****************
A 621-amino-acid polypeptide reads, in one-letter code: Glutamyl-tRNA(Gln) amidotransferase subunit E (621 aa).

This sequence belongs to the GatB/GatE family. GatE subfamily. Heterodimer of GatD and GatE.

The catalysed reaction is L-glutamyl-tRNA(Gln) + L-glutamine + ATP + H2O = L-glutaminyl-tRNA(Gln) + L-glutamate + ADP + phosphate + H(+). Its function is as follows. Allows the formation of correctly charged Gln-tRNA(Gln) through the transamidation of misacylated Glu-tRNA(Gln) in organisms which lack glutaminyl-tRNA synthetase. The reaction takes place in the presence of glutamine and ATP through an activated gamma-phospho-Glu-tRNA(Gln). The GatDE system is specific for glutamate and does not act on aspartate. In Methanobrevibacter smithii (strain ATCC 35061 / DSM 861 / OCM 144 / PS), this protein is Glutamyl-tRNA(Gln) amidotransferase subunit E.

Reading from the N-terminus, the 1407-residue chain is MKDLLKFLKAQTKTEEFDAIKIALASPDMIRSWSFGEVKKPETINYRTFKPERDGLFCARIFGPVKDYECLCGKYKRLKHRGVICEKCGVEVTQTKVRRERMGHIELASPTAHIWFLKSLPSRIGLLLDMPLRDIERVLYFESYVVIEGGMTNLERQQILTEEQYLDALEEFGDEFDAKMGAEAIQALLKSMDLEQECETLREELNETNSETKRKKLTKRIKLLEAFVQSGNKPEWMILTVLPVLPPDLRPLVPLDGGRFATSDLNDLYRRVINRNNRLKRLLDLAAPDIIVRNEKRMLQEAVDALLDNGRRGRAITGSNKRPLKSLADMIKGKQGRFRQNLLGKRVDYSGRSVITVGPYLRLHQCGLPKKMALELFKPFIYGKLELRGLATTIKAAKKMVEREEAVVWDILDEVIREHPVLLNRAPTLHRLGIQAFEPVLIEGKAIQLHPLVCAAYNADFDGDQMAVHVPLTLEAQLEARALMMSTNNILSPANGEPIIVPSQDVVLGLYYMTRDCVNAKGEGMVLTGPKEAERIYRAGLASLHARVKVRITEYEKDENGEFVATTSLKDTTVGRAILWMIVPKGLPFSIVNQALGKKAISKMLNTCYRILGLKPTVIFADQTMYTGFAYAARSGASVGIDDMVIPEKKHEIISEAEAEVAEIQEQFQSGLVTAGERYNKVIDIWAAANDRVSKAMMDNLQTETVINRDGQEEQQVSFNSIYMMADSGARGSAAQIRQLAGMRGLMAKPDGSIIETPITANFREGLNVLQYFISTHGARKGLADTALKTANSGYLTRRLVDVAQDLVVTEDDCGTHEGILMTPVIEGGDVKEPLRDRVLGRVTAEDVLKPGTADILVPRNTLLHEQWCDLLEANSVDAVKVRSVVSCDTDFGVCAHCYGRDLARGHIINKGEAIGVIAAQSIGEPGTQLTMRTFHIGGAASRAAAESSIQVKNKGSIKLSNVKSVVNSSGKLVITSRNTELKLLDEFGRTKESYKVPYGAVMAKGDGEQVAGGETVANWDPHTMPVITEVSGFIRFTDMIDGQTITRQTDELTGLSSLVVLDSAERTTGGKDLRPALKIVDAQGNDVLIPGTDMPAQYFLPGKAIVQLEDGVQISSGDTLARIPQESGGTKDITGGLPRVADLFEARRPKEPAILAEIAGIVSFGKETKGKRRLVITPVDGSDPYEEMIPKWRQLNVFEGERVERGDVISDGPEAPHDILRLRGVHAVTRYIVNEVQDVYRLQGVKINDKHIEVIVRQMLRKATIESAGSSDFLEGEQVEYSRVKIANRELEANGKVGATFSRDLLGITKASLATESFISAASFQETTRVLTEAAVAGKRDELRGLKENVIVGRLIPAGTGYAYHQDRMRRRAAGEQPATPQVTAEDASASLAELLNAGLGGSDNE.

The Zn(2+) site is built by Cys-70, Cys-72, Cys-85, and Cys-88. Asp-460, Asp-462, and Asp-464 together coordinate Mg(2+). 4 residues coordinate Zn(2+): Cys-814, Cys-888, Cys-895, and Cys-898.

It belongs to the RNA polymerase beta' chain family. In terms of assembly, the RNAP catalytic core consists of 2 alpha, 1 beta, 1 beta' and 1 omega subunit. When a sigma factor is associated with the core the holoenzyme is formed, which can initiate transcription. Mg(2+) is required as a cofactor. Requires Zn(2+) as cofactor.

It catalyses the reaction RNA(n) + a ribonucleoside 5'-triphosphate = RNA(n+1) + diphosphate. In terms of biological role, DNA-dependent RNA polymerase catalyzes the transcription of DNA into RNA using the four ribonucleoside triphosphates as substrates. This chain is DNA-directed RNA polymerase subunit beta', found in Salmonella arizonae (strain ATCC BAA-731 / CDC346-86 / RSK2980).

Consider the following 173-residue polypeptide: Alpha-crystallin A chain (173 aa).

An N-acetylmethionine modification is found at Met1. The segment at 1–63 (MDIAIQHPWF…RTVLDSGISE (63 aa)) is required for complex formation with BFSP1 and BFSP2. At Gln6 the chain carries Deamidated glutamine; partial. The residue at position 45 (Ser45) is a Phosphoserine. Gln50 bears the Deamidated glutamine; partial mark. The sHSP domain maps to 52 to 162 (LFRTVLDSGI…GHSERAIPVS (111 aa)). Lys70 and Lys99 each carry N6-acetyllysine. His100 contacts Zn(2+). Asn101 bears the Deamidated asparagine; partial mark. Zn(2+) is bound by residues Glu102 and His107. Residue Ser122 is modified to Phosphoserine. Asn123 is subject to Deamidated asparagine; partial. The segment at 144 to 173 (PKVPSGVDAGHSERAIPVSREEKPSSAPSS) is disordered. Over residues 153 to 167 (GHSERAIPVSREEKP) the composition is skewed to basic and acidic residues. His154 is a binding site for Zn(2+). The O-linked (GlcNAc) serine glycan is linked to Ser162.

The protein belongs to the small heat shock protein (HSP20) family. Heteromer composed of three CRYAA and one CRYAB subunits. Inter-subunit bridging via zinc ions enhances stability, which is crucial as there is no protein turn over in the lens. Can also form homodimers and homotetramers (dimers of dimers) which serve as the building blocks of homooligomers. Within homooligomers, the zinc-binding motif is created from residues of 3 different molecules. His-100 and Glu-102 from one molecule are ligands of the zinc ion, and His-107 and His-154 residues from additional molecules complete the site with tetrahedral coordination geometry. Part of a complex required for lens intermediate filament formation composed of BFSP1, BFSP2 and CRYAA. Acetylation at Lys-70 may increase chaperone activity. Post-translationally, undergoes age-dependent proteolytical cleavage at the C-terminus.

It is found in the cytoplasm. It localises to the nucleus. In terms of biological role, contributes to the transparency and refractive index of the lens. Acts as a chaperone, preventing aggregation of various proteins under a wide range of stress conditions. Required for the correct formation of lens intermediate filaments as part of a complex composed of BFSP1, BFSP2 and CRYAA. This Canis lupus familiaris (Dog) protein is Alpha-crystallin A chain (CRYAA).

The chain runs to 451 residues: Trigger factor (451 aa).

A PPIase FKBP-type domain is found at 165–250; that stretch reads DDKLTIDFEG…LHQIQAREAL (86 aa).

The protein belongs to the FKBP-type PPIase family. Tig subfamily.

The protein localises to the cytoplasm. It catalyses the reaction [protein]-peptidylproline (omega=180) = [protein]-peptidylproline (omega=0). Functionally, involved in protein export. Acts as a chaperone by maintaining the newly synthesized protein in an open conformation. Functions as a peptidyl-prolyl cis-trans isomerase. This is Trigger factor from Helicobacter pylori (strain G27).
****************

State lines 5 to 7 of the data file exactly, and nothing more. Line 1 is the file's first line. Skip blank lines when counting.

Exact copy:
The Zn(2+) site is built by Cys-70, Cys-72, Cys-85, and Cys-88. Asp-460, Asp-462, and Asp-464 together coordinate Mg(2+). 4 residues coordinate Zn(2+): Cys-814, Cys-888, Cys-895, and Cys-898.

It belongs to the RNA polymerase beta' chain family. In terms of assembly, the RNAP catalytic core consists of 2 alpha, 1 beta, 1 beta' and 1 omega subunit. When a sigma factor is associated with the core the holoenzyme is formed, which can initiate transcription. Mg(2+) is required as a cofactor. Requires Zn(2+) as cofactor.

It catalyses the reaction RNA(n) + a ribonucleoside 5'-triphosphate = RNA(n+1) + diphosphate. In terms of biological role, DNA-dependent RNA polymerase catalyzes the transcription of DNA into RNA using the four ribonucleoside triphosphates as substrates. This chain is DNA-directed RNA polymerase subunit beta', found in Salmonella arizonae (strain ATCC BAA-731 / CDC346-86 / RSK2980).